Now on DEIXIS online: Powering Down

Tuesday, December 15, 2015

If supercomputing is to reach its next milestone – exascale, or the capacity to perform at least 1 quintillion (1018) scientific calculations per second – it has to tackle the power problem.

“Energy consumption is expensive, and usually the cost of maintaining such a large-scale system is as expensive as its price,” says Shuaiwen Leon Song, a Pacific Northwest National Laboratory staff research scientist. Already the average electricity used by each of today’s five fastest high-performance computing (HPC) systems equals that consumed by a city of 20,000 people, a paper Song coauthored notes. Such high power also could cause high temperatures that contribute to system failures and shorten equipment lifespan, Song adds. “Therefore, saving large amounts of energy will be very necessary as long as performance is not notably affected.”

The paper, presented at a conference earlier this year, offers a counterintuitive tactic to reach that goal: essentially turning down the power supplied to each of the myriad processors comprising an exascale system.

The technique, called undervolting, lowers on-chip voltages below currently permissible norms even as the number of power-hungry processors soars. Undervolting has risks, as malnourished transistors may be more likely to fail. But the team of six researchers says it has found a testable way to keep supercomputers running with acceptable performance by using resilient software.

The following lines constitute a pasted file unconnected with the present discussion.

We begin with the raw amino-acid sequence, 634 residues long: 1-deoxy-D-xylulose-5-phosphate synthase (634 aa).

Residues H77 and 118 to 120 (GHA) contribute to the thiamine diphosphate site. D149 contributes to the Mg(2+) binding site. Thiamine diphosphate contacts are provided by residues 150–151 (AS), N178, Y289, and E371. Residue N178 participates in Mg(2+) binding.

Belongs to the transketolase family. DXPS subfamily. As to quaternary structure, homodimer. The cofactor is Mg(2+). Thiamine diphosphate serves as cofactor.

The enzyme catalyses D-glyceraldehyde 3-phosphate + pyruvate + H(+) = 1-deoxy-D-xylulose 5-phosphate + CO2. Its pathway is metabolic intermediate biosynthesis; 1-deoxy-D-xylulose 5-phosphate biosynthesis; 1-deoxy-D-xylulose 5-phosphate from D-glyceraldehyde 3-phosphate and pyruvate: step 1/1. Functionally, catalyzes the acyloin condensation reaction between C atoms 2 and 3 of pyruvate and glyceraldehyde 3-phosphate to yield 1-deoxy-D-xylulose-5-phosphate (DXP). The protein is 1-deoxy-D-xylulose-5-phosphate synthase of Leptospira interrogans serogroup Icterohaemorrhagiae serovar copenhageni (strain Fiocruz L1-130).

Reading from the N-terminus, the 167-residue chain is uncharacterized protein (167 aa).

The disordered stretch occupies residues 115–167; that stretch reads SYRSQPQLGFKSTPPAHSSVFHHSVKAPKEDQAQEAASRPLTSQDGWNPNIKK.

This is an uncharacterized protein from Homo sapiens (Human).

The authors used modeling plus experiments and performance analysis on a commercial HPC cluster to evaluate “the interplay between energy efficiency and resilience” for HPC systems, the paper says. Their combination of undervolting and mainstream software resilience techniques yielded energy savings of up to 12.1 percent, early tests found.

Computers normally work within the limits of dynamic voltage and frequency scaling (DVFS), Song says. DVFS operates processors at voltages that are paired with specific frequency levels – the clock speeds at which processors run. If a voltage is less than what a given frequency requires or drops below the prescribed DVFS range, the most sensitive transistors can produce errors. That’s why “most commercial machines do not give users the option to conduct undervolting,” Song says.

Some are soft errors, he says – common transient faults such as memory bit flips that computers can correct on the fly. Hard errors, in contrast, often stop processors or crash the entire system.

Soft-errors undervolting can be handled with mainstream software-level fault tolerance techniques, the study suggests. Meanwhile, under the team’s proposed techniques, operating frequencies can remain fixed and maintain computational throughput rather than varying with voltages.

Read more at DEIXIS: Computational Science at the National Laboratories, the online companion to the DOE CSGF’s annual print journal.

Image caption: The constraints at scale for building exascale architectures. The undervolting component (shown in 4) is part of ongoing work that Pacific Northwest National Laboratories’ (PNNL) HPC group and its collaborators are conducting in the effort to build energy efficient HPC systems. Credit: PNNL.